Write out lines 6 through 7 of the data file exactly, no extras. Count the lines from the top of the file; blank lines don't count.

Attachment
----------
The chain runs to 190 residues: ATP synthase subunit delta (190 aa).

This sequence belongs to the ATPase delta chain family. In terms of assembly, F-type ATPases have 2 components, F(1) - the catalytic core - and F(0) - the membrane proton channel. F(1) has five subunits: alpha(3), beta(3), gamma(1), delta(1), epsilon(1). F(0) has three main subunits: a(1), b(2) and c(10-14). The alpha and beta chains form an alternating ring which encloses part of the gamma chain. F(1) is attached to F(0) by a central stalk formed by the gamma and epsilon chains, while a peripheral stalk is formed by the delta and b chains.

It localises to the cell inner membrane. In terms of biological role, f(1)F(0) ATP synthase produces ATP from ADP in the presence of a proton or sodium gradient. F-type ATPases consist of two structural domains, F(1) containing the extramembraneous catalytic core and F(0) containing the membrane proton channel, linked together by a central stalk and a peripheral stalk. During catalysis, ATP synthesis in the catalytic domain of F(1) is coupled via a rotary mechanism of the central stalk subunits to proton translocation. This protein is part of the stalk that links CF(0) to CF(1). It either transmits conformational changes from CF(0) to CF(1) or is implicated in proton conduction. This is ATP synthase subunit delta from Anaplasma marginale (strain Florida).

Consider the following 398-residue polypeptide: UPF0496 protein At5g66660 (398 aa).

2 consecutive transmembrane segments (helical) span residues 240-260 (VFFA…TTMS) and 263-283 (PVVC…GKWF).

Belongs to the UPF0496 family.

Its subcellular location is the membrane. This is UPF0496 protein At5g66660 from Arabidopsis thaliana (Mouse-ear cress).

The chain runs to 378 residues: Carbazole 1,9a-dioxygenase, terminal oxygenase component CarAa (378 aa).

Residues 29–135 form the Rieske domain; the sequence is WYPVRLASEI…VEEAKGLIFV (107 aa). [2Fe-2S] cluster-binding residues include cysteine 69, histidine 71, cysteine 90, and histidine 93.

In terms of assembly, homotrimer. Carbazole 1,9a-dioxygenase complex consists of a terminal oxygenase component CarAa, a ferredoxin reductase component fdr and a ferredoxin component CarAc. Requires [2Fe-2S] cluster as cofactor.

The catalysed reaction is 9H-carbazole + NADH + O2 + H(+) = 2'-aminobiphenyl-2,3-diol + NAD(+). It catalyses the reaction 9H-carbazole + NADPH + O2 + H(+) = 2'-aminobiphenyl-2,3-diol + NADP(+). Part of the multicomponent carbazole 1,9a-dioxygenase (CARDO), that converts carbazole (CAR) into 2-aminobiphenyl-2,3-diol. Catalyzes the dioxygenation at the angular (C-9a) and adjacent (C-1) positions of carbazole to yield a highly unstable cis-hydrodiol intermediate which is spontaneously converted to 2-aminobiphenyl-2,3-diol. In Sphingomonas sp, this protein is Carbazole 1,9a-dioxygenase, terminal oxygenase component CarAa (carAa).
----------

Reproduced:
Belongs to the UPF0496 family.

Its subcellular location is the membrane. This is UPF0496 protein At5g66660 from Arabidopsis thaliana (Mouse-ear cress).